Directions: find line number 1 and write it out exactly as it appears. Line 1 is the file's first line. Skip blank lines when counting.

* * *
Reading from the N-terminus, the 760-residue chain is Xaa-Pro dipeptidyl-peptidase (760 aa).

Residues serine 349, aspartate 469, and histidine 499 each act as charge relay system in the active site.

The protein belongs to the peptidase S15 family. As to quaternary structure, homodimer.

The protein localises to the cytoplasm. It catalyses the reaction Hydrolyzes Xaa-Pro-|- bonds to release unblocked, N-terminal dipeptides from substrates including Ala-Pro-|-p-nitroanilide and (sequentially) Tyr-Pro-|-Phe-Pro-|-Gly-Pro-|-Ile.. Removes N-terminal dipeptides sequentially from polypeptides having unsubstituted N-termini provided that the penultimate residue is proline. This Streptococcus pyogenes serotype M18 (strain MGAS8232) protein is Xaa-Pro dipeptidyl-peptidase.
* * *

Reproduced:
Reading from the N-terminus, the 760-residue chain is Xaa-Pro dipeptidyl-peptidase (760 aa).